Seeking My Place in the Conversation
Not too long ago I was in leadership of a major Christian theatre company in Des Moines, out near Normandy Park and SeaTac. At the time that group and the creative work we were accomplishing for Christ was central to my faith & art walk. In fact, that experience clarified and galvanized my rudimentary understanding of the need for God’s artists to be witnesses to the world, and ministers to our fellow artists.
The Company closed, and I found myself asking if I really heard God’s direction to take up this leadership. In the interim months our family’s life priorities changed dramatically and we moved back to West Seattle to look after my father-in-law. Sadly, he passed away within mere weeks of our arrival and suddenly, life seemed to get stuck.
I found myself out of work for God. I mean, when you’ve got a life-mission given to you by the Lord, and you’re not being allowed to fulfill it, again, I wondered if I had been listening.
In the soul-searching work that followed, I heard God’s Spirit urging me toward a re-grounding of my faith; an invitation to revisit the basics. I promptly audited the Inquirer’s Class at our church, and went through The Alpha Course. As it is a form of prayer for me, and a lifeline, I kept journaling – not much blogging. Through this process my faith reemerged deeper, richer, and stronger than I’ve ever known it. I’d tell the course leaders that God was making landslides of growth in my life.
Wonderful; but now I’m out of work for God and asking Him why He has me here in Midian tending sheep? What’s out here in this wilderness of waiting that’s of such great worth that I’ve been “sidelined”? My prayer time and journaling brought the answer; Prayer / Study / Worship / Fellowship. I may have felt better, but I was still far from full wellness, and these four pillars of strength also needed to become full-time life-habits of central importance. That’s all in progress.
I pray. I journal. I worship. I study. In my self-directed, Open CourseWare (OCW) studies I’ve discovered many people who’ve been at this quest of unity in faith & art for decades. I was reminded of the late Dr. Francis Schaeffer; introduced to the late Madeleine L’Engle; read articles written by Hans Rookmaaker and Calvin Seerveld, and many others. I found myself surrounded by an entire forest of well seasoned men and women of God who themselves have been teaching, writing, speaking, and sharing the enormity of the power of faith-driven art.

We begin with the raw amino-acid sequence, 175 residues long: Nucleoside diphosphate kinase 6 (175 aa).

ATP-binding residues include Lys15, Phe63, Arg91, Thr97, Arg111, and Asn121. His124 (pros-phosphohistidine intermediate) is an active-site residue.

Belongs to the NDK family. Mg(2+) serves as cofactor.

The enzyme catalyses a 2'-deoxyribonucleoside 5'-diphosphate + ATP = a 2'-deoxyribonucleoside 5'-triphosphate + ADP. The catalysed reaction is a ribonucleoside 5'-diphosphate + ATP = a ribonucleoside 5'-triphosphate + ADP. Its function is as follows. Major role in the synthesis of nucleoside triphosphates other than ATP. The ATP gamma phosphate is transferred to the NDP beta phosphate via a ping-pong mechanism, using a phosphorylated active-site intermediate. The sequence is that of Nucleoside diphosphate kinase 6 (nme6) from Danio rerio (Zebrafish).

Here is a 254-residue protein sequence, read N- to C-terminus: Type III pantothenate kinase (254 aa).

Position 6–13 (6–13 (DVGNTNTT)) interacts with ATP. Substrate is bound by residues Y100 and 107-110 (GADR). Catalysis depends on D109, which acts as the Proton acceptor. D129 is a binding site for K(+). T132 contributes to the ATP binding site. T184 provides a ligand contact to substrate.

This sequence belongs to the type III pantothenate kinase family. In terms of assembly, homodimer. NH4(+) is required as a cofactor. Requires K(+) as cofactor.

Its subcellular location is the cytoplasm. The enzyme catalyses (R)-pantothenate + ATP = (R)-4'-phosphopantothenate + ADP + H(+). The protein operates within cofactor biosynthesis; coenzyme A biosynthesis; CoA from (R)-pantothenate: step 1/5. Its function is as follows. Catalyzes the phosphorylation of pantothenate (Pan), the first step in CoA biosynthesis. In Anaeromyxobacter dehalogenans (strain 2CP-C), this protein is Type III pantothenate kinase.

I am elated because when I began this journey I didn’t study, and as a result I felt very alone. I didn’t look beyond the pages of L’Engle’s masterwork, Walking on Water. I should have, but at the time I was very busy running a full-season semi-professional theatre company. Stopping for anything, least of all the study of faith & art, was out of the question. I had scripts to read, sets & lighting to design, and productions to direct. The Production Team and I were up to our happy little elbows in Christian theatre.
Having been stopped here in my own little Midian, with a few books of my own and two libraries within reach, I’ve done little else but study; and the things I’ve discovered, oh my. I find I’m going to be happily working, writing, teaching, and speaking about these gems for the rest of my many days. I find that my artistic voice – currently visual arts – will join those of hundreds of artists of faith.
In the midst of this work my soul asks what so many have before me: How much longer, oh Lord, will we wait and work until the church universal embraces this treasure called art? In a recent blog post, I’ve been reminded that’s how the world changes; why it requires so many voices and takes so long. Pastor Bryon Burton quotes Calvin Seerveld from For The Beauty of the Church, pg 187;
“For the evangelical Christian community to develop a living artistic tradition, a mulching ground that generates deeper going artistry which in turn will not be defensive but have staying power, will take a long time. It will probably take more than one generation of artists, art critics, art public, art patrons, art theorists, art publicists, working together in a communal perspective…”
I’ve been aware of the need for the church to re-embrace art since the seventies. Many people, like Rookmaaker, Schaeffer, and Seerveld have committed their life’s work to resolving this need. I’m but one voice in the global-choir, and like so many faith-driven creatives, I’m looking for my place in this world-changing conversation.